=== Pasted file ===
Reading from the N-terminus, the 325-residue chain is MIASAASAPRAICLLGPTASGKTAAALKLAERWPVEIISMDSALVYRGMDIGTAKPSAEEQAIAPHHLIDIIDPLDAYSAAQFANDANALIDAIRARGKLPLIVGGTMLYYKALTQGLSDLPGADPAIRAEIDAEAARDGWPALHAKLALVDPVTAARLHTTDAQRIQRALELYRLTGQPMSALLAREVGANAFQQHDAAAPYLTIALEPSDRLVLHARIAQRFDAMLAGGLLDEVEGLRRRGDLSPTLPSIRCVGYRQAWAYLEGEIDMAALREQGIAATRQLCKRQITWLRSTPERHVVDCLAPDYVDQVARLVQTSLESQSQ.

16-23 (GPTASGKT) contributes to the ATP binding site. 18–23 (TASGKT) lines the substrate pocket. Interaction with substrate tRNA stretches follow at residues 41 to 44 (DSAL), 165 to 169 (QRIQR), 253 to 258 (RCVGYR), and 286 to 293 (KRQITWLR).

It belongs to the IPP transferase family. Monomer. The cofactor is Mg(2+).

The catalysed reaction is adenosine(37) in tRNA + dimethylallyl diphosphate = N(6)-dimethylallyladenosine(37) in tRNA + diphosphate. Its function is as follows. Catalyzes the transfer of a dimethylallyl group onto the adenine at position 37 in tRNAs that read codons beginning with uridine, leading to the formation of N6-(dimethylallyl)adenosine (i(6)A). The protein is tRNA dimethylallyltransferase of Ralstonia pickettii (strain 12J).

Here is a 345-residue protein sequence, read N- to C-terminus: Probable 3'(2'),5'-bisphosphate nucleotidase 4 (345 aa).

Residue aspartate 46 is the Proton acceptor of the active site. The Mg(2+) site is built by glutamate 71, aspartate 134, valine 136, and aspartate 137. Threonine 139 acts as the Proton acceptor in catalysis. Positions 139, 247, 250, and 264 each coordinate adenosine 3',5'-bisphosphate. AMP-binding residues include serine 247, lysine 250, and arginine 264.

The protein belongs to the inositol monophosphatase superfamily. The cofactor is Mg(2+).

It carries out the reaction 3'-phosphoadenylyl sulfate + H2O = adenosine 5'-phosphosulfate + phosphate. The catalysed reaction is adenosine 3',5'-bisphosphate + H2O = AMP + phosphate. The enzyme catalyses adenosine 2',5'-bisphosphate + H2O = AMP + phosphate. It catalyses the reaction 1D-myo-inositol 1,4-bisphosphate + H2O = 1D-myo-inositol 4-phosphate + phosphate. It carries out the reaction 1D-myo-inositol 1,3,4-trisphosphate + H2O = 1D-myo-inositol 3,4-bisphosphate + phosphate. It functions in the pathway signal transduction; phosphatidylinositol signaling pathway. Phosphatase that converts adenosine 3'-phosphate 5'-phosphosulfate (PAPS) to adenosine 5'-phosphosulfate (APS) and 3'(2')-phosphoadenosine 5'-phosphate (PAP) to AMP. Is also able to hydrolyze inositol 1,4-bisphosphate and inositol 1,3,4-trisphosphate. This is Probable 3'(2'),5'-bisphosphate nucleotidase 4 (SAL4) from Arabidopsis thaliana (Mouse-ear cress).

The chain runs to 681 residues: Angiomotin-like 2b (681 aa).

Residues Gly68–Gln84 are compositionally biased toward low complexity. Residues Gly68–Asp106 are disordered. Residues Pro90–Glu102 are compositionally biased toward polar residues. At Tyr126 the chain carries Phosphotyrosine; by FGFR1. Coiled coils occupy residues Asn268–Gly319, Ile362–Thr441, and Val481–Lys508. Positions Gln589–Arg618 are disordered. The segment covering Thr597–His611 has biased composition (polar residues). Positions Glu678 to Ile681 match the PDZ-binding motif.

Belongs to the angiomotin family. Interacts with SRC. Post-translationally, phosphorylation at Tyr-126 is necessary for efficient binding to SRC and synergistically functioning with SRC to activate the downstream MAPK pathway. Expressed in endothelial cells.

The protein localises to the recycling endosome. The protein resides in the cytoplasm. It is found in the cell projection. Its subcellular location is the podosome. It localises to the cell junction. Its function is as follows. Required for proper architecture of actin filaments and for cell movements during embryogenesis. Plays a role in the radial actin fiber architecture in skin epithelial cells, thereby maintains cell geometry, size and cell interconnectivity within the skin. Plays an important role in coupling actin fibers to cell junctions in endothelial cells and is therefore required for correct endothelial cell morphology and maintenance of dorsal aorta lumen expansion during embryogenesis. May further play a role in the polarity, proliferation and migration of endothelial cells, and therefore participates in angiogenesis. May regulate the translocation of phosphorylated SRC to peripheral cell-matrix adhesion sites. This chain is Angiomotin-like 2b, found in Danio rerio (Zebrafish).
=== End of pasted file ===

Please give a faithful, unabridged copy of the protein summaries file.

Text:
Reading from the N-terminus, the 325-residue chain is MIASAASAPRAICLLGPTASGKTAAALKLAERWPVEIISMDSALVYRGMDIGTAKPSAEEQAIAPHHLIDIIDPLDAYSAAQFANDANALIDAIRARGKLPLIVGGTMLYYKALTQGLSDLPGADPAIRAEIDAEAARDGWPALHAKLALVDPVTAARLHTTDAQRIQRALELYRLTGQPMSALLAREVGANAFQQHDAAAPYLTIALEPSDRLVLHARIAQRFDAMLAGGLLDEVEGLRRRGDLSPTLPSIRCVGYRQAWAYLEGEIDMAALREQGIAATRQLCKRQITWLRSTPERHVVDCLAPDYVDQVARLVQTSLESQSQ.

16-23 (GPTASGKT) contributes to the ATP binding site. 18–23 (TASGKT) lines the substrate pocket. Interaction with substrate tRNA stretches follow at residues 41 to 44 (DSAL), 165 to 169 (QRIQR), 253 to 258 (RCVGYR), and 286 to 293 (KRQITWLR).

It belongs to the IPP transferase family. Monomer. The cofactor is Mg(2+).

The catalysed reaction is adenosine(37) in tRNA + dimethylallyl diphosphate = N(6)-dimethylallyladenosine(37) in tRNA + diphosphate. Its function is as follows. Catalyzes the transfer of a dimethylallyl group onto the adenine at position 37 in tRNAs that read codons beginning with uridine, leading to the formation of N6-(dimethylallyl)adenosine (i(6)A). The protein is tRNA dimethylallyltransferase of Ralstonia pickettii (strain 12J).

Here is a 345-residue protein sequence, read N- to C-terminus: Probable 3'(2'),5'-bisphosphate nucleotidase 4 (345 aa).

Residue aspartate 46 is the Proton acceptor of the active site. The Mg(2+) site is built by glutamate 71, aspartate 134, valine 136, and aspartate 137. Threonine 139 acts as the Proton acceptor in catalysis. Positions 139, 247, 250, and 264 each coordinate adenosine 3',5'-bisphosphate. AMP-binding residues include serine 247, lysine 250, and arginine 264.

The protein belongs to the inositol monophosphatase superfamily. The cofactor is Mg(2+).

It carries out the reaction 3'-phosphoadenylyl sulfate + H2O = adenosine 5'-phosphosulfate + phosphate. The catalysed reaction is adenosine 3',5'-bisphosphate + H2O = AMP + phosphate. The enzyme catalyses adenosine 2',5'-bisphosphate + H2O = AMP + phosphate. It catalyses the reaction 1D-myo-inositol 1,4-bisphosphate + H2O = 1D-myo-inositol 4-phosphate + phosphate. It carries out the reaction 1D-myo-inositol 1,3,4-trisphosphate + H2O = 1D-myo-inositol 3,4-bisphosphate + phosphate. It functions in the pathway signal transduction; phosphatidylinositol signaling pathway. Phosphatase that converts adenosine 3'-phosphate 5'-phosphosulfate (PAPS) to adenosine 5'-phosphosulfate (APS) and 3'(2')-phosphoadenosine 5'-phosphate (PAP) to AMP. Is also able to hydrolyze inositol 1,4-bisphosphate and inositol 1,3,4-trisphosphate. This is Probable 3'(2'),5'-bisphosphate nucleotidase 4 (SAL4) from Arabidopsis thaliana (Mouse-ear cress).

The chain runs to 681 residues: Angiomotin-like 2b (681 aa).

Residues Gly68–Gln84 are compositionally biased toward low complexity. Residues Gly68–Asp106 are disordered. Residues Pro90–Glu102 are compositionally biased toward polar residues. At Tyr126 the chain carries Phosphotyrosine; by FGFR1. Coiled coils occupy residues Asn268–Gly319, Ile362–Thr441, and Val481–Lys508. Positions Gln589–Arg618 are disordered. The segment covering Thr597–His611 has biased composition (polar residues). Positions Glu678 to Ile681 match the PDZ-binding motif.

Belongs to the angiomotin family. Interacts with SRC. Post-translationally, phosphorylation at Tyr-126 is necessary for efficient binding to SRC and synergistically functioning with SRC to activate the downstream MAPK pathway. Expressed in endothelial cells.

The protein localises to the recycling endosome. The protein resides in the cytoplasm. It is found in the cell projection. Its subcellular location is the podosome. It localises to the cell junction. Its function is as follows. Required for proper architecture of actin filaments and for cell movements during embryogenesis. Plays a role in the radial actin fiber architecture in skin epithelial cells, thereby maintains cell geometry, size and cell interconnectivity within the skin. Plays an important role in coupling actin fibers to cell junctions in endothelial cells and is therefore required for correct endothelial cell morphology and maintenance of dorsal aorta lumen expansion during embryogenesis. May further play a role in the polarity, proliferation and migration of endothelial cells, and therefore participates in angiogenesis. May regulate the translocation of phosphorylated SRC to peripheral cell-matrix adhesion sites. This chain is Angiomotin-like 2b, found in Danio rerio (Zebrafish).